• those who taught an emergency response program noted that many of their students were themselves emergency first responders and thus were fully occupied in the aftermath of the hurricane
  • some faculty faced the same issues encountered by students, such as being unable to access internet or electricity, dealing with a damaged residence or vehicle, or being unable to leave their neighborhoods due to flooding.
  • another challenge was an increase in workload by faculty who converted to the 7B course because it often involved adapting instructional practices and managing the fast pace of the updated course. However, even faculty teaching traditional 15-week courses reported increases in their workload as they adapted to individual student needs and provided emotional support for students who were experiencing anxiety and stress.
  • there was mixed reaction to moving to the 7B version of courses, despite an offer of an extra $1,000 stipend for moving to a 7B version; while faculty felt students were generally successful in completing the 7B courses, they also expressed doubts about how much students really learned; faculty teaching 7B courses felt overwhelmed with converting their courses to a shorter format and keeping up with the fast pace of grading once the courses began.
  • a majority of faculty participants held positive views of the institutional crisis response and described it as timely, supportive, and informative. The primary criticism was that there was no formal plan for managing a crisis of this magnitude for online students; and faculty participants criticized campus leaders for not considering the impact on faculty responsibilities before implementing the crisis response. One said: ‘Administrators need a reality check on how much work it is to teach online. Simply saying we can shift to a 7.5-week model shows ineptitude of how much work goes into pedagogy, planning, and teaching.’

Key lessons

  1. What makes the online student experience unique is that they do not have an alternative access point for their courses. While FTF students can access their courses by moving to an online environment, online students cannot readily move to the FTF environment for courses. When both the physical and online learning environments are not accessible, academic continuity for online students ends abruptly. 
  2. First, get to know the demographics of online students at the institution. Understanding where they reside geographically can assist with identifying students impacted by a regional crisis; knowing what academic programs they are enrolled in could prove beneficial. For example, student teachers may take face-to-face courses for most of their curriculum but their student teaching term may occur online as they move to different locations.
  3. A second strategy is to develop a specific crisis response for online students, especially concerning incidents that may impact academic continuity. Creating strategies that explain what instructors and students should do in this situation could provide a rapid response that is consistent and can be adequately supported by campus resources.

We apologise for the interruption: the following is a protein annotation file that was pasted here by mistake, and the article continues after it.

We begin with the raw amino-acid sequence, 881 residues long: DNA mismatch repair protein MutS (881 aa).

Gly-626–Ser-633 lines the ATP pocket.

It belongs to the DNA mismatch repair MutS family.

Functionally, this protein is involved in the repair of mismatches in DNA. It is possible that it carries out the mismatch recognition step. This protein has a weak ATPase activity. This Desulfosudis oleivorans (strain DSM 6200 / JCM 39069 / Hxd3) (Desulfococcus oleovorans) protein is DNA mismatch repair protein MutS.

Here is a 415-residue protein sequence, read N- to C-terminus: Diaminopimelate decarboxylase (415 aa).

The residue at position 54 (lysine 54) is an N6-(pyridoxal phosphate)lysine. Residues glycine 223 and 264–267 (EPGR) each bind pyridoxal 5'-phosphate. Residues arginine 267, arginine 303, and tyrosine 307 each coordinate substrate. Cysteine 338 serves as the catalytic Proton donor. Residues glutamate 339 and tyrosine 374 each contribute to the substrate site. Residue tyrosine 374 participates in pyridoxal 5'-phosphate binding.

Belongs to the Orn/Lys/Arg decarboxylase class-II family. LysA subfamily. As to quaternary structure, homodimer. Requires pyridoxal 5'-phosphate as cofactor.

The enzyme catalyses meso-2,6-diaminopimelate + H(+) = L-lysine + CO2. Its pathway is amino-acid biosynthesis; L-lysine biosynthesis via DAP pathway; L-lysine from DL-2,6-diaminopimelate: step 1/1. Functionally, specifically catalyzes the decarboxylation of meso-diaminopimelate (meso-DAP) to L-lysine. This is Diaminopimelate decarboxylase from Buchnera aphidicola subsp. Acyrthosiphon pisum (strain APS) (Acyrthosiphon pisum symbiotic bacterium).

4.  Faculty will be the first campus representatives students turn to when they are experiencing a crisis situation and should be considered frontline responders.
  5. Many faculty are unlikely to have previous crisis training so it is imperative that leaders provide as much guidance and support as possible when a crisis occurs.
  6. Leaders should also consider the increased demands on faculty during a crisis.
    Faculty in this study were willing to support students through the crisis and believed it was the right thing to do given the circumstances. But they also worried about their workload and productivity and how their efforts would be judged when they spent so much time supporting students. Addressing these concerns as part of a crisis plan can help campus leaders develop a culture of trust with faculty.
  7. This study emphasizes the need for a crisis plan that includes online students as a population of concern.

The article suggests a variety of topics that should be covered in crisis planning.

Considering crisis management for online students

I am so heartened to see, as with the Covid-19 emergency, the resilience of students, faculty and to a lesser extent administrators during a crisis. From this study, although things weren’t perfect, and despite horrific personal stress, most students and faculty successfully worked through this crisis. Most completed their courses. (Although I am concerned about the low student response rate to the survey – 11% – which makes me wonder how the other 89% of student would have responded – or were they already gone from the university?).

However, although the institution and students responded well, it was more by nimbleness and ad hoc solutions than by advance planning. It was fortunate that the university already had a system in place for condensed courses, which was the main institutional strategy employed. The rest was left to individual faculty to improvise and adapt.

When people plan, God laughs. Nevertheless, institutions should be thinking about not only what they could do to prepare for on-campus students when the campus needs to close during an emergency, but also what should be done when significant numbers of online students lose Internet access and/or power during an emergency. We are told all the time that such incidents will not only become more frequent but more severe, due to climate change. Political volatility or terrorism could also have the same consequences. Loss of Internet access for large numbers of students is not unlikely: so what’s your game plan in such circumstances?